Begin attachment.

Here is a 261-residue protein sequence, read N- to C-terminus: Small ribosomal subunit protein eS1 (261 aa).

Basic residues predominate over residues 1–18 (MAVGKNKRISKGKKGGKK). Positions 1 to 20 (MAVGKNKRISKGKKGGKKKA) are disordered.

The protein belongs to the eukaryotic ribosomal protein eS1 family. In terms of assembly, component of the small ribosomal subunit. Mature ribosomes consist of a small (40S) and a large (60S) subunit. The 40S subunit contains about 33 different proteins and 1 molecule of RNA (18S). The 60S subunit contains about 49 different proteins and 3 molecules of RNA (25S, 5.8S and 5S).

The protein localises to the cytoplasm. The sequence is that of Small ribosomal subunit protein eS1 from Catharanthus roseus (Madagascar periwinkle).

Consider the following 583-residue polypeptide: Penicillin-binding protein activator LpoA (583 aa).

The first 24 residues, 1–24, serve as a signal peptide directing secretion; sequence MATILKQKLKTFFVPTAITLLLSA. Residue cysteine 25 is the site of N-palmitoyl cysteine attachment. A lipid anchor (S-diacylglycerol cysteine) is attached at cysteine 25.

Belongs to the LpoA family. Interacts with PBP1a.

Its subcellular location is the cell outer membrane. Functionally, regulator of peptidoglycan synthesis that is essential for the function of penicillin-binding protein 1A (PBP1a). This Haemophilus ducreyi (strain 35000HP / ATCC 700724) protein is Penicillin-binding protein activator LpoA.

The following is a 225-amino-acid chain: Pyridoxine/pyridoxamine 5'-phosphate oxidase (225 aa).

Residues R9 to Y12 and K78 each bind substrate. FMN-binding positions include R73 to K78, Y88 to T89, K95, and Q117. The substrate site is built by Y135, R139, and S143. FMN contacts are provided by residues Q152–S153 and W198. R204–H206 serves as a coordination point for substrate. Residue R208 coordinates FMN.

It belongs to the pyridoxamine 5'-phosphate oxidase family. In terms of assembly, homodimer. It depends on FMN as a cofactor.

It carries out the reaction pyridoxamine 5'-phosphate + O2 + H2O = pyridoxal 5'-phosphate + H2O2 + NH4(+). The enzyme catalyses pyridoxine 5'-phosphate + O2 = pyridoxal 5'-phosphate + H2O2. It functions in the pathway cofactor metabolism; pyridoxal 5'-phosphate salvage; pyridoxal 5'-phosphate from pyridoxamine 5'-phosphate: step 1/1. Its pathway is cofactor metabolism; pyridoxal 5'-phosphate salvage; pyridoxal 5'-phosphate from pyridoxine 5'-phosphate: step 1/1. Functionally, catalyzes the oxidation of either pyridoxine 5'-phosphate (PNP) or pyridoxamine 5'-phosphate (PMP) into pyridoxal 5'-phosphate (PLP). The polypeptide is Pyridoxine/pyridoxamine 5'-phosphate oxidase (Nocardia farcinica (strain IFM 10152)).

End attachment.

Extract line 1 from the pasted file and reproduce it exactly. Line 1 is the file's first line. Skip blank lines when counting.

Here is a 261-residue protein sequence, read N- to C-terminus: Small ribosomal subunit protein eS1 (261 aa).